The genius of Gervais and Merchant owes more to American comedies of manners than to Fawlty Towers.
So now we know. Contrary to Jonathan Ross’s joke about Ricky Gervais and Stephen Merchant being ‘one-trick ponies’, their follow up to The Office – Extras, which came to an end on BBC2 last week – showed that their insightful comedy skills are no one-off. Once again, they traded in the comedy of social awkwardness with a rare degree of humanity and intelligence. At times it was done in excruciating, foot-chewing detail. At others, it was, well, very funny indeed.
Gervais played Andy Millman, the ex-bank worker turned actor (or ‘supporting artist’, to be more accurate) desperate for fame and, if nothing else, a grabbed line with a Hollywood A-list star. Together with close friend Maggie Jacobs, played to perfection by Ashley Jensen, Millman was seen hustling the likes of Ben Stiller, Ross Kemp and Samuel L Jackson for a speaking part. A mixture of his own gauche manner and Maggie’s hole-digging quips meant that things never quite happened.
At first it would be easy – and wrong – to paint Andy Millman as simply David Brent minus the beard. Instead, Millman was someone to laugh with rather than at. He was capable of blink-and-you’ll-miss-it putdowns that were bitingly funny. And unlike Brent, Millman was seemingly weighed down with a bitter sense of personal failure. He was also more likely to be irritated by, than irritating to, other people. So far, so different. But was Extras as consistently exceptional as The Office? Well, not quite.
The Office’s main strength was a large supporting cast that provided fertile ground for gags and observations. A bit-part character like Finchy, for instance, was as memorable as lead characters Brent and Gareth. In Extras, with much of the focus on Andy and Maggie, occasionally scenes passed by too easily. Some of the plot devices, such as Maggie’s endless racial gaffs in episode four, seemed over-egged and unconvincing. But these are minor glitches. At its best – namely the coruscating episode with Les Dennis – Extras reached the same rarefied plane as The Office.
If the real heart of The Office was the unrequited love between Tim and Dawn, in Extras the real story was the friendship, and the idiosyncrasies of friendship, between Andy and Maggie. Andy cannot tolerate other people’s quirks and eccentricities, but he does Maggie’s. This is because shared experiences forge strong bonds that might appear inexplicable to anybody else. There was a wonderful scene when Maggie phoned Andy and instead of formal introductions she launched straight into one of her off-beam questions. It’s exactly what close friends do, and it’s such pin-sharp detail that puts Gervais and Merchant so far ahead of the comedy game.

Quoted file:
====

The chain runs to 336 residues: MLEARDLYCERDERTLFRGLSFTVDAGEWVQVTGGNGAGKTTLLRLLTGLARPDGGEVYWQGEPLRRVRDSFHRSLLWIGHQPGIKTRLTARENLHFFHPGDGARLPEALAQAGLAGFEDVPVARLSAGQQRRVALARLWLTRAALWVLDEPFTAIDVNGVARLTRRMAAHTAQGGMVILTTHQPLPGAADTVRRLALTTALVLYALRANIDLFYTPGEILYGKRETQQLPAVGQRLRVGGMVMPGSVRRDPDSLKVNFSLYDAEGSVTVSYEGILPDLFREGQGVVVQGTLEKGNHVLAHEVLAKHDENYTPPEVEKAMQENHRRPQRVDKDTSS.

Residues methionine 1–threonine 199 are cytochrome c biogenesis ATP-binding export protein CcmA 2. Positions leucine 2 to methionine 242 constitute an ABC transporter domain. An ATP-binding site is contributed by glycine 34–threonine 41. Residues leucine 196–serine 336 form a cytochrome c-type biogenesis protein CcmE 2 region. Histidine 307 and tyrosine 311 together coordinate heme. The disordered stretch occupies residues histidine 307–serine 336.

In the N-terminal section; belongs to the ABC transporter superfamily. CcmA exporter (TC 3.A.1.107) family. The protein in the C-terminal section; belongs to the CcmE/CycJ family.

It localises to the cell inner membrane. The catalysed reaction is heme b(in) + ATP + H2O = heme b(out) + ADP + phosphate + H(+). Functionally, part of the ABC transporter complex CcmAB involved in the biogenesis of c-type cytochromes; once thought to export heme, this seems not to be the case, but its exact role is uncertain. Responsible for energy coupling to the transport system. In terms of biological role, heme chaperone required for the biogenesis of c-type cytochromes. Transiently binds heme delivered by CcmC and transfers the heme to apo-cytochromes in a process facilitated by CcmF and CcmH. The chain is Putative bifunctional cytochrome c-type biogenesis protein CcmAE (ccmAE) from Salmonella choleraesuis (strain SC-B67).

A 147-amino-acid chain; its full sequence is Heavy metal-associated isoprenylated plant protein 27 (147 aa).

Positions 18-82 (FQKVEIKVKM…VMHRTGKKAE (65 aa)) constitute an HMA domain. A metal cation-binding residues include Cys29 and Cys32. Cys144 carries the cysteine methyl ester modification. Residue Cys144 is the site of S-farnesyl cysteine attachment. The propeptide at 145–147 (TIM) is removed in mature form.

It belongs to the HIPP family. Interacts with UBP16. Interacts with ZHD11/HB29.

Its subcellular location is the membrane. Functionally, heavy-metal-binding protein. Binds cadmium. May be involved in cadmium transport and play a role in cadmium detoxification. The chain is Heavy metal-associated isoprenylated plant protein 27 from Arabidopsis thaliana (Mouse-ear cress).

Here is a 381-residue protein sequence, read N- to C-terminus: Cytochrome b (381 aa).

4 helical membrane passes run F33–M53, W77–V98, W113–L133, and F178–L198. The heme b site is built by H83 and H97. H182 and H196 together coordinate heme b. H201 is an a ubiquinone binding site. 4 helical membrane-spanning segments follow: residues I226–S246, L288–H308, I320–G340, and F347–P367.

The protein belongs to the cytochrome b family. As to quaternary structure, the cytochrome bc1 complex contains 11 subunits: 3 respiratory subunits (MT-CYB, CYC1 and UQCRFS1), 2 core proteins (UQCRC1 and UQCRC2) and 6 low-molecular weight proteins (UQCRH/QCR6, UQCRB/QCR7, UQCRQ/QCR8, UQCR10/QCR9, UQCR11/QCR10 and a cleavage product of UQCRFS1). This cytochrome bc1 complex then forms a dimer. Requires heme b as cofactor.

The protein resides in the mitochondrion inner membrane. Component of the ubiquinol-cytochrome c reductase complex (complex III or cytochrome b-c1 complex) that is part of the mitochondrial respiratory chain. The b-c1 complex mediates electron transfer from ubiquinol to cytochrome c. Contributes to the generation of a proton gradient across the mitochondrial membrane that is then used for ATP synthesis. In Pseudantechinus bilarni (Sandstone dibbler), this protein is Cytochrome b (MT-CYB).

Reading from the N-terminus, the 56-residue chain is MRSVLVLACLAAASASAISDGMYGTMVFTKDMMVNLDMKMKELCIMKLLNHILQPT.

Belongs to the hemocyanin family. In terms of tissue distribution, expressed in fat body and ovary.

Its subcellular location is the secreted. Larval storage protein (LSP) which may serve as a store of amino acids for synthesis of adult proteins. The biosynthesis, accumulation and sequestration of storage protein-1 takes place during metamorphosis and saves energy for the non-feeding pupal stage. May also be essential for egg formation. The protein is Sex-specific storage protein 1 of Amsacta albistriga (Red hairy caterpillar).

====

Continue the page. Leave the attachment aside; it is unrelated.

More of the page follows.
It’s worth noting just how three-dimensional their female characters are. Too often female leads are moulded around soap opera archetypes and wooden clichés. But both Dawn and Maggie showed their hopes and disappointments in a very individual display of frowns, grimaces and bit lips. Ashley Jensen’s Maggie in particular exuded that gnawing gloom of singledom in a far more convincing way than, say, the hysterical Bridget Jones. Gervais and Merchant may ostensibly be comedy writers, but they’re crafty at drama without the dramatics.
Hopefully, Extras will have shrugged off any inaccurate comparisons made between Gervais and Merchant’s work and other British sitcoms. The pair have always tub-thumped the best of American comedy and their work is clearly indebted to it. Mark Lawson once argued that reality TV is a good thing because without it we wouldn’t have The Office. That simply isn’t true. The Office’s documentary style was actually based on Rob Reiner’s immortal film This is Spinal Tap, a spoof ‘rockumentary’ on a fading Brit metal act. Elsewhere, the comedy of manners in The Office and Extras bears all the hallmarks of Larry David’s deathless 1990s comedy Seinfeld and more recently his Curb Your Enthusiasm. It’s no surprise that Ben Stiller and Samuel L Jackson wanted in on Extras – they ‘got’ The Office because its style is notably American. What, if anything, has it got to do with Fawlty Towers?
For much of the British media, though, such facts are hard to stomach. American comedy has often been shunted around the network schedules with arrogant disregard. There’s almost a Colonel Blimp prejudice that Americans don’t understand comedy and, surely, that’s one thing we do better than the irony-free Yanks? Thankfully, Gervais and Merchant understand otherwise. It’s notable that while Gervais has flatly turned down domestic offers, he has agreed to star in Christopher Guest’s (Best in Show) next film and to write an episode for The Simpsons.
Of course, in the past decade British comedy has become rejuvenated and sometimes very good (look out for Peepshow on Channel 4 in the autumn). Yet the move away from sitcom banalities and clanking catchphrases towards a subtler but more shocking comedy brand was largely pioneered by Stateside comedians. Either way, such influence on British comedy can only be a good thing.
Contemporary comedy has become noteworthy because it often captures prevailing zeitgeists in a way that TV drama does not. More importantly, when TV producers deem that we are only worthy of reality TV gibbons or insulting ‘makeover’ programmes, it is heartening that the likes of Gervais and Merchant never underestimate the public’s intelligence. Extras or EastEnders? There is really no competition. These ‘one-trick ponies’ have plenty of kick to come.
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